After I wrote my recent review of Edie Eckman’s latest book, “Around The Corner Crochet Borders”, I began thinking about how much I like her crochet books. What makes this gal tick? So, I emailed her some questions and she promptly responded with some insightful answers. Here they are, completely uncensored. She, kindly, did all the heavy lifting for me.
I’m especially impressed with the fact that Edie wants to hear from US! She wants to know what we look for in patterns, designs, topics, techniques. Here’s an opportunity for us to communicate directly with a crochet designer, to maybe get something special to us published. So, give this a read then give Edie an email or two.
1. What was the inspiration for your book “Around the Corner Crochet Borders”?
Around the Corner Crochet Borders came from my frustration with my own experience trying to get border to look “just so” when it hits a corner. There’s a certain geometry to getting a corner to lie flat, and most crocheters are aware of that to some extent when doing single or double crochet. It’s when working an edging in a fancy stitch pattern that you run into trouble. I found myself fudging corners—making do– so often that I decided I should study the problem and see what I could do to figure out more elegant ways to “turn the corner”.
2. Tell us a little about the importance of math in crochet.
Of course, gauge is the first thing that comes to mind when you say “math”. Gauge is measure of the number of stitches and rows per inch in a fabric, and a proper measurement of gauge is crucial in getting a garment to fit correctly. I teach a 3-hour class on swatching, and a big part of that three hours is devoted to doing a good swatch for gauge purposes.
However, the “math” part of working around corners—and working a flat motif in the round (see Beyond the Square Crochet Motifs)– has to do with geometry. Luckily, you don’t actually have to understand a lot of geometry to get your crochet to lie flat and behave; you just have to know a few rules of thumb, like how many increases are needed at a 90-degree corner for single crochet, or how many evenly-spaced double-crochet increases are needed on a hexagon.
Math also tells us how much yarn we need to finish a project, and lots of other useful stuff. Indeed, math is a big part of crochet, whether you know it or not. And whether you want to admit it or not.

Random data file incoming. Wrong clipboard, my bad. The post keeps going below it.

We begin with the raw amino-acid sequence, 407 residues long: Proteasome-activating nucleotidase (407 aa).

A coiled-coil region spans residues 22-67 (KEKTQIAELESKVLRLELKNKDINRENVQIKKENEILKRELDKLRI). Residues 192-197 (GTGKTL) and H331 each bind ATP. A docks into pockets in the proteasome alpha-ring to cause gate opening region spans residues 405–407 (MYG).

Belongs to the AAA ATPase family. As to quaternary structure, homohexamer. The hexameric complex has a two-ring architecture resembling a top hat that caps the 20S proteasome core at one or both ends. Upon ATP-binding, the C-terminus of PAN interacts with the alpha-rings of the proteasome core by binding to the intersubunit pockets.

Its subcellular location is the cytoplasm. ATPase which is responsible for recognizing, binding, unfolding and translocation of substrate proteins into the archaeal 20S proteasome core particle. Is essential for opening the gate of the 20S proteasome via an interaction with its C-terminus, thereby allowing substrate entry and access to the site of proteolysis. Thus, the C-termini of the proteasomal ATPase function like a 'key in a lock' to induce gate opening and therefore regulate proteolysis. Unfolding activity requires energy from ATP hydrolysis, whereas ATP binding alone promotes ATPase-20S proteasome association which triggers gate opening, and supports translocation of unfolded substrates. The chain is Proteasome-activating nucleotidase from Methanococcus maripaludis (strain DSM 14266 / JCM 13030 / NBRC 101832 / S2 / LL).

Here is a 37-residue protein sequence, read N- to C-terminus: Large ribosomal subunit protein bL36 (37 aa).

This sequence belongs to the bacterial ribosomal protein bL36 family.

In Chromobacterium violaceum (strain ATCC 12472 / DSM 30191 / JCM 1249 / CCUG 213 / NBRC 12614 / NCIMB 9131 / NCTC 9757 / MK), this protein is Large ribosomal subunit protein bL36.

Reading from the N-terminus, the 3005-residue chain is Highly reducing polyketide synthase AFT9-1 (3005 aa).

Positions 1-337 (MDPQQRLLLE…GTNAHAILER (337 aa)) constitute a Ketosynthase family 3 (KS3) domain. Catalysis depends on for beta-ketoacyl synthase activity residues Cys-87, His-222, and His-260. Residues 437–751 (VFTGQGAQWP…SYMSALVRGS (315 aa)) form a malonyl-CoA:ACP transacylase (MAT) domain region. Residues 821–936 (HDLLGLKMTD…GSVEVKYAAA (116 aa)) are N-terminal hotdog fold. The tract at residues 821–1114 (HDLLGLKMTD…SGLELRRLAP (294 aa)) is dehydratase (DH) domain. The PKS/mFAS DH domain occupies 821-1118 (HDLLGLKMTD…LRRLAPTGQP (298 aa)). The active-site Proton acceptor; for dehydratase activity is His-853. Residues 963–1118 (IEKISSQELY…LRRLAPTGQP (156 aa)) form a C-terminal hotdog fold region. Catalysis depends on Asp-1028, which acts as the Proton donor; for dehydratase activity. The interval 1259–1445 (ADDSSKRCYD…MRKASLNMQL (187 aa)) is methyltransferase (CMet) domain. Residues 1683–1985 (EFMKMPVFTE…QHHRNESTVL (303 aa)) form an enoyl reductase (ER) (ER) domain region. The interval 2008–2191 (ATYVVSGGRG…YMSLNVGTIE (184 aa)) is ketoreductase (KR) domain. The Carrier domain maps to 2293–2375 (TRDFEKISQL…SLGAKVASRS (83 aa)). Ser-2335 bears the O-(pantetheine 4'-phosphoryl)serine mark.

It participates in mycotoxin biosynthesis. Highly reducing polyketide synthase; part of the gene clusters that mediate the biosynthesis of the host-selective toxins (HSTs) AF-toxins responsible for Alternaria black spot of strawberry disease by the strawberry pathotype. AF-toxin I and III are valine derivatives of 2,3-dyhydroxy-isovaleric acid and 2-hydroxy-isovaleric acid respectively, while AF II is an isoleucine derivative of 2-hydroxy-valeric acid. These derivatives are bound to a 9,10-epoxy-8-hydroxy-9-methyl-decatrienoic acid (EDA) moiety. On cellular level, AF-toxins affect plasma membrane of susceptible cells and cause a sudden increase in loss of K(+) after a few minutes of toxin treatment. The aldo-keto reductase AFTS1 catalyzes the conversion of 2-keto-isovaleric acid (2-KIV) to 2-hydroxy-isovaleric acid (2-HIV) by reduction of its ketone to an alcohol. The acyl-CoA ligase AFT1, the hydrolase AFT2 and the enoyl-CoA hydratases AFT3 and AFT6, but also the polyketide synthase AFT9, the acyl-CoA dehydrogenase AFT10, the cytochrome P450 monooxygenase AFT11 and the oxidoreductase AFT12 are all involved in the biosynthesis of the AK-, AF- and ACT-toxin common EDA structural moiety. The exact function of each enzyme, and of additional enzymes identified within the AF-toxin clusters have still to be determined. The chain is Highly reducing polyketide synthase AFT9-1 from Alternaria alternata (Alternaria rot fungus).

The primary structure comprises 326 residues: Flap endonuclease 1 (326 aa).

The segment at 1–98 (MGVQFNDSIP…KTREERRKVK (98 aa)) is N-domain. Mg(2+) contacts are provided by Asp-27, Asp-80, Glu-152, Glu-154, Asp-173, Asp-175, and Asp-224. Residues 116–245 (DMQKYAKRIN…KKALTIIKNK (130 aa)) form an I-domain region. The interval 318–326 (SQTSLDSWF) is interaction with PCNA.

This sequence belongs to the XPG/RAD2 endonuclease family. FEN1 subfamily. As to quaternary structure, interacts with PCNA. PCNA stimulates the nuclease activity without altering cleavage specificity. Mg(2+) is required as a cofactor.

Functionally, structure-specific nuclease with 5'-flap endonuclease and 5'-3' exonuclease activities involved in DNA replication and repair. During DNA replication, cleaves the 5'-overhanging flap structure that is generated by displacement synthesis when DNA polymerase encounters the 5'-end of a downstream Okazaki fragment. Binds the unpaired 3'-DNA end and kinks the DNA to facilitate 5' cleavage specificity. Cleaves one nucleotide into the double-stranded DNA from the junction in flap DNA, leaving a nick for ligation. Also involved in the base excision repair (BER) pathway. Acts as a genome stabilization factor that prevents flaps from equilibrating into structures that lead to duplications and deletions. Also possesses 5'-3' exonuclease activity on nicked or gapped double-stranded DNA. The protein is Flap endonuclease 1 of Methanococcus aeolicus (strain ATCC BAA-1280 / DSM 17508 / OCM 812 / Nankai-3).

3. Future book plans?
You mean, do I have any? Well, yes, but they aren’t at the stage where I can really talk details.
What I can say is that I’m working on a project that extends what I’ve started with my previous books. I’m very interested in hearing from my readers—crocheters and knitters of all levels—about what they would like to see in a crochet book. What will make them actually buy a book? What topics do you think need to be covered in more detail?
So, that’s not an answer…it’s more of a question.
4. Where would you like to see more emphasis in the crochet community – charity, design, gifting, etc?
I think all of those are worthwhile endeavors. Personally, I have two areas of interest.
(1) Improving skills at all levels and in all crochet techniques. I think we don’t know what we don’t know. It’s certainly true for me, and I’m certain it’s true for others. There are techniques I am not aware of, and improvements to techniques I already know. Unfortunately, the crochet community has not been interested in getting together to share information; it’s easy to find advanced knitting classes, but not so easy to find advanced crochet classes. There are very few books on crochet techniques because, historically, sales of crochet books don’t support the publishers’ outlay in producing them. Although there is information on the internet, it’s scattered and not very in-depth.
I’d love to see more focus on education and technique enhancement because I want to learn more!
(2) Getting all the fiber arts communities—crochet, knitting, spinning, weaving, sewing– together. In particular, I want to break down the walls between crochet and knitting. For years and years, I’ve been told that I can’t mix the two in designs, because knitters won’t crochet and crocheters won’t knit. I think this is an artificial division, because the two disciplines are just two ways of working with yarn. Did you know that in Japan they don’t even make a distinction?
I’d love to see more designs that use crochet with fabric, crochet with knitting, and so on.
5. What do you like to crochet in your leisure time?
I’m not sure what “leisure time” is! Almost without exception, every time I pick up a hook I’m either swatching a new design, teaching myself something new, or working to produce a design for publication. I get bored pretty quickly, so I guess swatching is my favorite crochet activity. It meets many of my needs—I get to try out new yarns and patterns, learn new stitches, and have something to show for it (a new design) when I finish!
6. Any other comments you’d like to make.
I really like to hear from crocheters. Let me know your favorite “how to” sites and what you want to learn. Where can I go to learn more about crochet?
Please friend me on Ravelry (edieeckman), join me on Ravelry at the Edie Eckman Stitchers group, check out my website at www.edieeckman.com, or write me at edie AT edieeckman DOT com.
By jd wolfe